Flighty cows are likely to respond to stress, e.g. change of environment, by producing less milk. This and other intriguing points have been noted during a study of dairy cow temperament at AgResearch.
This increases the cure rate of existing infections and reduces the risk of acquiring new infections during the dry period.
Dry cow therapy is a big investment and there are some things that improve its efficacy.
Research work has shown “partial insertion”, i.e. advancing the tip of the dry cow therapy tube only 3mm into the teat canal (rather than right though the teat canal), results in a better cure rate of existing infections.
Additionally, a survey by the writer showed that herds in which ‘partial insertion’ is practised have lower BTSCC in the following lactation, most likely due to getting fewer new infections.
How does partial insertion work? Probably in several ways.
First, the teat canal is lined with keratin, which is part of the first line of defence against invading bacteria. By fully inserting the tip of the antibiotic tube, the keratin layer may be physically removed.
Second, if the teat ends are not properly cleaned and bacteria are carried in on the tip of the tube, these bacteria may be carried all the way through to the cistern, thus bypassing the defences of the teat canal.
Third, full-depth insertion may temporarily stretch the teat canal, making it easier for bacteria to enter.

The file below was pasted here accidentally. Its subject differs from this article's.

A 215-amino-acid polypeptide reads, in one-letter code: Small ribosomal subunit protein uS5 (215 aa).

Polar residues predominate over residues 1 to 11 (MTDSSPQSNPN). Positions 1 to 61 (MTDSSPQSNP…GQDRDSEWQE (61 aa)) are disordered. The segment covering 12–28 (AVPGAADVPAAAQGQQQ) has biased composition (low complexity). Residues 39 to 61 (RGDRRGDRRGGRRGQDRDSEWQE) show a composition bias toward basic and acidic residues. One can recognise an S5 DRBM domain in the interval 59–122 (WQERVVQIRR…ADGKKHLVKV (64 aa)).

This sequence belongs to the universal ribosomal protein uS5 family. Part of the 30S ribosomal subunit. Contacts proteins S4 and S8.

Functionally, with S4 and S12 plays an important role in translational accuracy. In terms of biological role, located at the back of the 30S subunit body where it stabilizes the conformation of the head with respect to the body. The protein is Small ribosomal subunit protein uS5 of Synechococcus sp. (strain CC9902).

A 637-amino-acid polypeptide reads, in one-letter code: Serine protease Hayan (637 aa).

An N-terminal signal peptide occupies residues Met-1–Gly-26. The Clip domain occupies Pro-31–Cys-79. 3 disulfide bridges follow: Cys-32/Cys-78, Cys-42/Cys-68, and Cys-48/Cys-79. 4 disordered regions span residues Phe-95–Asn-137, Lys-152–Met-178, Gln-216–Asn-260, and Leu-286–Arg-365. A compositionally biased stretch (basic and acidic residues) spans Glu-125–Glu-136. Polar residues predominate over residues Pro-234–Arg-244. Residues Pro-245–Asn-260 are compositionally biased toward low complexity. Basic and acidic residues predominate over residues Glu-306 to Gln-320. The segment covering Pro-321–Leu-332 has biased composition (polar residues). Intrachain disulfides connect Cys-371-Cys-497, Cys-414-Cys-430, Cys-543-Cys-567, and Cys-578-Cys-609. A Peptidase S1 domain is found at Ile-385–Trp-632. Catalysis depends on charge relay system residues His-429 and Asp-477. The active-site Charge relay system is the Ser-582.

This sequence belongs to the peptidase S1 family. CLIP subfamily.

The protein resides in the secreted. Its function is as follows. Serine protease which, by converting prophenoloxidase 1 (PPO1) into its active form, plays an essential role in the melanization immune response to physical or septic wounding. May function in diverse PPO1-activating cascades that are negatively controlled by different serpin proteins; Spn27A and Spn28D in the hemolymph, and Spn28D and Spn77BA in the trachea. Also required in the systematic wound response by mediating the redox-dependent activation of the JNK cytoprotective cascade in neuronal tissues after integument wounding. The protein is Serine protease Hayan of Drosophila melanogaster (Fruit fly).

In contrast, partial insertion leaves a trace of antibiotic in the teat canal, preventing bacteria growing into the teat canal, the first step to infection deeper into the udder.
Practically, partial insertion is easy to do. The tip of the tube is simply partly inserted in the teat canal and the thumb and forefinger of the opposite hand used to clamp the tube tip gently at the teat end. The syringe is then gently plunged so as to prevent any back flow of antibiotic from the teat end.
Products that have a ‘collar’ or ‘two-stage cap’ on the tip – these allow the option of either doing part or full insertion – may make the job of partial insertion easier by having only a few millimeters of the tip exposed, hence preventing the tip being inserted too far.
To get the best out of dry cow therapy, plan to have enough trained people on hand to do the job.
People should be designated to undertake each task. For example, one person might do the teat cleaning (i.e. scrub the teat end with a cotton wool ball moistened with 70% meths), the second might do the dry cow therapy infusion and the third apply teat spray, mark the cows and record the treatments.
Doing the job carefully and consistently will reduce the risk of missing cows, double-treating cows, carrying bacteria into the gland and damaging teats, with the result that the dry cow therapy is more effective.
Don’t rush the job, dry off the herd in groups and budget on doing about 25 cows/person/hour.
Scott McDougall, BVSc, PhD, is a registered specialist in bovine reproduction, is a researcher at Cognosco, the research division of Animal Health Centre, Morrinsville, New Zealand.